These best practices can help you stay invested during the market’s ups and down
The COVID-19 pandemic helped put an end to the longest bull market in history. The stock market plunged, and many investors were tempted to pull their money out of the market to avoid additional losses. But periods of uncertainty offer a good reminder to investors that investing is a long-term proposition. Your ability to stay calm and stick with your plan during the market’s inevitable ups and downs can have a big impact on your investment returns in the long run.
Here are five best practices for long-term investing that can help you stay the course and avoid costly mistakes as you pursue your financial goals.
Understand your risk tolerance
Risk is an inevitable part of investing, and temporary market declines happen often, even outside a global crisis like COVID-19. Your risk tolerance is the amount of market risk—the possibility of experiencing losses—that you are comfortable with.
Your risk tolerance will help guide your asset allocation—the mix of stocks, bonds and cash in your portfolio. For example, investors with a higher risk tolerance might hold a greater proportion of stocks, which offers more potential for growth but also are more likely than bonds or cash to lose value. On the other hand, investors with a lower risk tolerance might prefer a greater allocation to bonds, which offer smaller returns, but are less likely to decline in value.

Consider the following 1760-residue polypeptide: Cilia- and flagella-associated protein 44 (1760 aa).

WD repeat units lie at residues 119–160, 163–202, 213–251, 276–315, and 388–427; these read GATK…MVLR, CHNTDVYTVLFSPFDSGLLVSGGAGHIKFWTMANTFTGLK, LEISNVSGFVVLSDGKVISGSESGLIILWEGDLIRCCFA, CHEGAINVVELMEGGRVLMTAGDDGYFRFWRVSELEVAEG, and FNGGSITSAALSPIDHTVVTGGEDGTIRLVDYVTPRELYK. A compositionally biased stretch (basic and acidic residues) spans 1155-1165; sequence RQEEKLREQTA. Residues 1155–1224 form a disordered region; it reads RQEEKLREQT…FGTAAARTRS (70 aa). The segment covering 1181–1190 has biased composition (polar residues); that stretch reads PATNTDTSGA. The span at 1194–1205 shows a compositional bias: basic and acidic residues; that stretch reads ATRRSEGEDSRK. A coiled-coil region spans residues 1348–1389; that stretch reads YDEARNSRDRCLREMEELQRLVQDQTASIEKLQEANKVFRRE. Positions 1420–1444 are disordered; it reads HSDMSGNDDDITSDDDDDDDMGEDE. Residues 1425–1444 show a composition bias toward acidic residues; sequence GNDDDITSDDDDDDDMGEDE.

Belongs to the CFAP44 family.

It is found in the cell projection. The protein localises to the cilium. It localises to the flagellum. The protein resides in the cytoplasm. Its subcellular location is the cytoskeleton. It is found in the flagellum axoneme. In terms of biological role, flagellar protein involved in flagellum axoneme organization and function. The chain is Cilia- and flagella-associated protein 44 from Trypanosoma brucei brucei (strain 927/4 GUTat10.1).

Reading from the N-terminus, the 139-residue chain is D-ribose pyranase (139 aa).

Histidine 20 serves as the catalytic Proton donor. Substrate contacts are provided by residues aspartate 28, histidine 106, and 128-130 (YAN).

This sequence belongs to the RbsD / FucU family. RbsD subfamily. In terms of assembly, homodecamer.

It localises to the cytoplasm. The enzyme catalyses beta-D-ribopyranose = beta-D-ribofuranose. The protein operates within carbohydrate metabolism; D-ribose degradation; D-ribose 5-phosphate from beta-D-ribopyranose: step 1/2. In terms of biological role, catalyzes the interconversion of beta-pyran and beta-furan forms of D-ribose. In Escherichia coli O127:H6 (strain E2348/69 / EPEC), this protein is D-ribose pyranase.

Building an asset allocation that factors in your risk tolerance can make it easier to stick with your plan during more challenging market environments. In turn, you’ll be more likely to avoid emotionally driven decisions such as panicking and selling when the market drops.
Rebalance as needed
Market shifts can have an impact on your asset allocation. For example, your equity allocation may balloon following a stock market rally, exposing you to more risk than you’d planned. Rebalancing your portfolio on a regular basis can help bring your portfolio’s asset allocation back in line with your goals and timeline.
You can rebalance by selling those investments that are above your target allocation and investing the proceeds in assets that are below your target. Or you can simply direct new investments to areas that are below your target. You can rebalance periodically—say, every year or once a quarter—or you may choose to rebalance when your asset allocation changes by a predetermined percentage. Your advisor can help you choose the best rebalancing strategy for your situation.